- Say I want to hit the shops. Where should I go?
There are plenty of places to shop in Montréal whether you like having all your shops under one roof or if you prefer strolling down shop-lined streets. On top of that there's also Montréal's RÉSO or underground/indoor city, a network of complexes which boasts a large variety of shopping opportunities.
A couple of the city's major shopping centres are the Centre Eaton Montréal (705 rue Sainte-Catherine Ouest, Downtown) and the Complexe Les Ailes (677 rue Sainte-Catherine Ouest, Downtown). Both of these centres are comprised of a number of different levels and are filled with shops selling clothes, shoes, accessories, electronics, cosmetics and more. In Centre Eaton you'll find stores like Gap, Levi's, Old Navy and Sephora, while Complexe Les Ailes boasts a wide variety of shops including Tommy Hilfiger, Forever 21, Lacoste and Guess.
Rue Sainte-Catherine (Downtown) is Montréal's main shopping stretch and it's filled with stores including lots of well-known brands. Some of the top shops along this street include American Apparel, Urban Outfitters, Adidas, Benetton, Footlocker, H&M, Chapters and HMV. Up in the Plateau Mont Royal neighbourhood, you'll find Rue Saint-Denis, another of the city's top shopping streets. Here you'll be able to buy everything from clothes, shoes and accessories to art and souvenirs. Mexx, Lush, Doc Martins, MAC and Calvin Klein are just a few of the big-name brands with branches along this street.
Montréal's Old Port area is home to the Bonsecours Market (350 rue Saint-Paul Est, Old Montréal) which you'll find inside an impressive historic building. This is the place to go if you're looking for something a bit more upmarket as the market's various halls boast a selection of exclusive boutiques selling clothing, handcrafted jewellery and more.
Going out in Montreal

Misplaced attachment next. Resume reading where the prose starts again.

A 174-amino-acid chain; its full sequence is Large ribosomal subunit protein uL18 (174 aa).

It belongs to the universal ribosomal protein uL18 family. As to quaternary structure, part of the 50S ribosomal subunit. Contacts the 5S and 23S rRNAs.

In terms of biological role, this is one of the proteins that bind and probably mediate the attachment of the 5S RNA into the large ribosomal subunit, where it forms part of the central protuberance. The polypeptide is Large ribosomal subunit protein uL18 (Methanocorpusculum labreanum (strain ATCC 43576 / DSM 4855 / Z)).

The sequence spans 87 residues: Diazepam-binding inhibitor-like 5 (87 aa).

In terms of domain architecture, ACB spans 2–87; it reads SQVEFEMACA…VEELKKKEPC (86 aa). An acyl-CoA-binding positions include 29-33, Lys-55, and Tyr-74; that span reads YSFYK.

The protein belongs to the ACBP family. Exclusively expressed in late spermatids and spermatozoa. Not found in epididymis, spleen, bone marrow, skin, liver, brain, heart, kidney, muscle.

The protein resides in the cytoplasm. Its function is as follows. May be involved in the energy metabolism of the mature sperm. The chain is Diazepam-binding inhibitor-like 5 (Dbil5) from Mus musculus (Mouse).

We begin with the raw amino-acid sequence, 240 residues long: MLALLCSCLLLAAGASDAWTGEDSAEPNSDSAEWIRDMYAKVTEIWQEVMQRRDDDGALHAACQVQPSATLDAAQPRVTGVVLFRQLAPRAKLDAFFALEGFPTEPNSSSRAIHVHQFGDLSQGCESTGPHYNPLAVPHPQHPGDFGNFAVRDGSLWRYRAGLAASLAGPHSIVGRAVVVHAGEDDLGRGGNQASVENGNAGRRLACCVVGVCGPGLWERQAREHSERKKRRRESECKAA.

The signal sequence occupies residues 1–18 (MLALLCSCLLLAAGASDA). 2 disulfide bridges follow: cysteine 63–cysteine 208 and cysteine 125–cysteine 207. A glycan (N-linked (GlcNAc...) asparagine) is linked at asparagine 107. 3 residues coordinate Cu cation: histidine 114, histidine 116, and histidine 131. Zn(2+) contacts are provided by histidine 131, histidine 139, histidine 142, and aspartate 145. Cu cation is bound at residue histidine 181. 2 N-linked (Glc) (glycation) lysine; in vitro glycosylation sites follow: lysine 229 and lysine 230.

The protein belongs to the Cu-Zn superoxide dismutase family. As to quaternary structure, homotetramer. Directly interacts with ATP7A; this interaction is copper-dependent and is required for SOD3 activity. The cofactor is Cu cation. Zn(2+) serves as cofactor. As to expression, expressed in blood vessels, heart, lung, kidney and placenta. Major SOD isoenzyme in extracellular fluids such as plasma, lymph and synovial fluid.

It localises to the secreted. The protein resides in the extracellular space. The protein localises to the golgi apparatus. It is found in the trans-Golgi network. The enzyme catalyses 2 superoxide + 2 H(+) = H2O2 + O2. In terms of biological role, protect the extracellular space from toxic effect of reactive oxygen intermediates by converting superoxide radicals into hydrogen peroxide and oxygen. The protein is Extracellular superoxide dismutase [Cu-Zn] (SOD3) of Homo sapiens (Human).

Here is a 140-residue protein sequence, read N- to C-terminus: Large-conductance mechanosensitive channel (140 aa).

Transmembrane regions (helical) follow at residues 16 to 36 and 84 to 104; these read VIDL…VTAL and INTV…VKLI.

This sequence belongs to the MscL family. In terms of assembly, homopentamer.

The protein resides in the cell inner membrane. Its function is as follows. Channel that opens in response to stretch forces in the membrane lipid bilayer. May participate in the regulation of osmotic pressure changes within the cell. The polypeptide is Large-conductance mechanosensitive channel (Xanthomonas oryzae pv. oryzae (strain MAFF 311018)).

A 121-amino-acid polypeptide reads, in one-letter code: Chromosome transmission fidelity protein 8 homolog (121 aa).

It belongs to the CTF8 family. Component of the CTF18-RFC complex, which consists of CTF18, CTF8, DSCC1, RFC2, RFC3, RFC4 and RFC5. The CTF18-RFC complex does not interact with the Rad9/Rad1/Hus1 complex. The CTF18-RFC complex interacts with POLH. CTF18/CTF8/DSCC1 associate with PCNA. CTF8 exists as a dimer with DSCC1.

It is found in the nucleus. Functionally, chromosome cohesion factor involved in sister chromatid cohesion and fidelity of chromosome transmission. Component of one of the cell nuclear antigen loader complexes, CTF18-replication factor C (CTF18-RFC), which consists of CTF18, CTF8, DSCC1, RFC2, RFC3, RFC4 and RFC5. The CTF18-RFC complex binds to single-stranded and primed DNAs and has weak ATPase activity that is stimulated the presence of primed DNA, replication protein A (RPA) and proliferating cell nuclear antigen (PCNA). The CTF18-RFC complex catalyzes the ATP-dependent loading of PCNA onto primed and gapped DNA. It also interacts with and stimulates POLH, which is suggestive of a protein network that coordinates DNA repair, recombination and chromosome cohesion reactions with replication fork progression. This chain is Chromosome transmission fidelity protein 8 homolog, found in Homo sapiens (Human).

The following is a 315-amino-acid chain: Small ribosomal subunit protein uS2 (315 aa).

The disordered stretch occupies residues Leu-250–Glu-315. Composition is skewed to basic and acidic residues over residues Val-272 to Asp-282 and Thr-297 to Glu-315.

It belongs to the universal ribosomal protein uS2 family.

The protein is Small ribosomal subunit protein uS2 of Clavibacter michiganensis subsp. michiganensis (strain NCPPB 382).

- Where are most of the bars found?
- Montréal's numerous bars are spread out throughout the city's various neighbourhoods including Plateau Mont Royal, Quatier Latin, The Village and Old Montréal. If you're looking for somewhere with a good concentration of nightspots all in one place, check out rue Crescent, Downtown.
- Do I need to carry my ID with me when going out?
- It's a good idea to carry some form of ID with you when going out in Montréal. Keep in mind that the legal drinking age in the province of Québec is 18.
- Where would you recommend?
Ziggy's Pub (1470 rue Crescent, Downtown) is one of many bars along Montréal's popular Crescent Street and thanks to its welcoming atmosphere and affordable drinks, it's one of the better options. Filled with the requisite memorabilia and TVs, this sports bar boasts a number of comfy booths along with plenty of seats at the bar.
If colourful cocktails are more your thing, head on over to La Distillerie (300 rue Ontario Est, Quartier Latin). A small yet comfortable rock bar, the cocktails here are pretty special with lots of affordable varieties served up in big jars. Offering some great deals during Happy Hour, La Distillerie is popular with a younger crowd.
After a day spent sightseeing in Old Montréal, why not head to Les Trois Brasseurs (105 rue Saint-Paul Est, Old Montréal) for a reviving beer, the speciality at this microbrewery. A wide variety of beers are offered, both on tap and bottled, with plenty of deals available on pints, half pints and pitchers. If you're not a beer fan, don't worry as the drinks menu also includes cocktails and more.
La Saint-Sulpice (1680, rue Saint-Denis, Quartier Latin), which is spread out over a few different floors, is a much-loved bar and club complex. It's got one of the most popular patios in the city, which draws in a lot of locals and visitors. Cheap pitchers or beer and sangria are served up alongside plenty of other regular drinks offers. Entertainment includes everything from live music to karaoke to TVs throughout the bar showing the major sporting events.
The city of Montréal is home to a vibrant LGBTQ scene, with plenty of gay-friendly bars and clubs to check out, many of can be found in the Village. Popular spots along rue Sainte-Catherine Est include Club Unity, which is one of the city's biggest gay clubs, and Cabaret Mado with its regular drag shows.
- Anything else I need to know?